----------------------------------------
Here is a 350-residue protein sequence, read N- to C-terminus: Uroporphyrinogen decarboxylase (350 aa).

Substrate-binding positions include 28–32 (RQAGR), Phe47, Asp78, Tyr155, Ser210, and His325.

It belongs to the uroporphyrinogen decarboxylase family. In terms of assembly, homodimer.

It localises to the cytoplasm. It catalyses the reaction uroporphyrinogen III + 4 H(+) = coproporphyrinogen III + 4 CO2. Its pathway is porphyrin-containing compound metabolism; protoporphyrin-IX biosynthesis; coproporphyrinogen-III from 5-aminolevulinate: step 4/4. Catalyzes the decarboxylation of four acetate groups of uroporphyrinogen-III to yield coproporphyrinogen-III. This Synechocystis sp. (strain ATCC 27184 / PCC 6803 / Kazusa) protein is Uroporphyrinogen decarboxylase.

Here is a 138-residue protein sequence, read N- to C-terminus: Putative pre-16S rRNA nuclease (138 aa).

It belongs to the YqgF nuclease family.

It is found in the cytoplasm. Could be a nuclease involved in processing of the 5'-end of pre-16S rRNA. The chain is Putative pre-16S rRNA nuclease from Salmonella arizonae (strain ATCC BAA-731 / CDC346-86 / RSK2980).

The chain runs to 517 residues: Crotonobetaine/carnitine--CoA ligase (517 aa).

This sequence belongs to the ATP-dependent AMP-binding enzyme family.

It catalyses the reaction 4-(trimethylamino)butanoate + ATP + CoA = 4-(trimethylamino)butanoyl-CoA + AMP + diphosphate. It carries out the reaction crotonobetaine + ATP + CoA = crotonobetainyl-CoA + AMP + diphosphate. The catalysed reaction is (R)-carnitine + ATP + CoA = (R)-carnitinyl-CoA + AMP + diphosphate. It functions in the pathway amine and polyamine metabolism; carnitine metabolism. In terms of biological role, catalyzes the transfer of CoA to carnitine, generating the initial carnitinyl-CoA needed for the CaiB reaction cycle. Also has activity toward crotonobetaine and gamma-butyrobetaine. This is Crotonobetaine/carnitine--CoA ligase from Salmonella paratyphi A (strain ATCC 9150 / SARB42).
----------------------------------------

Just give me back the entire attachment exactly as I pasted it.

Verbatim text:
Here is a 350-residue protein sequence, read N- to C-terminus: Uroporphyrinogen decarboxylase (350 aa).

Substrate-binding positions include 28–32 (RQAGR), Phe47, Asp78, Tyr155, Ser210, and His325.

It belongs to the uroporphyrinogen decarboxylase family. In terms of assembly, homodimer.

It localises to the cytoplasm. It catalyses the reaction uroporphyrinogen III + 4 H(+) = coproporphyrinogen III + 4 CO2. Its pathway is porphyrin-containing compound metabolism; protoporphyrin-IX biosynthesis; coproporphyrinogen-III from 5-aminolevulinate: step 4/4. Catalyzes the decarboxylation of four acetate groups of uroporphyrinogen-III to yield coproporphyrinogen-III. This Synechocystis sp. (strain ATCC 27184 / PCC 6803 / Kazusa) protein is Uroporphyrinogen decarboxylase.

Here is a 138-residue protein sequence, read N- to C-terminus: Putative pre-16S rRNA nuclease (138 aa).

It belongs to the YqgF nuclease family.

It is found in the cytoplasm. Could be a nuclease involved in processing of the 5'-end of pre-16S rRNA. The chain is Putative pre-16S rRNA nuclease from Salmonella arizonae (strain ATCC BAA-731 / CDC346-86 / RSK2980).

The chain runs to 517 residues: Crotonobetaine/carnitine--CoA ligase (517 aa).

This sequence belongs to the ATP-dependent AMP-binding enzyme family.

It catalyses the reaction 4-(trimethylamino)butanoate + ATP + CoA = 4-(trimethylamino)butanoyl-CoA + AMP + diphosphate. It carries out the reaction crotonobetaine + ATP + CoA = crotonobetainyl-CoA + AMP + diphosphate. The catalysed reaction is (R)-carnitine + ATP + CoA = (R)-carnitinyl-CoA + AMP + diphosphate. It functions in the pathway amine and polyamine metabolism; carnitine metabolism. In terms of biological role, catalyzes the transfer of CoA to carnitine, generating the initial carnitinyl-CoA needed for the CaiB reaction cycle. Also has activity toward crotonobetaine and gamma-butyrobetaine. This is Crotonobetaine/carnitine--CoA ligase from Salmonella paratyphi A (strain ATCC 9150 / SARB42).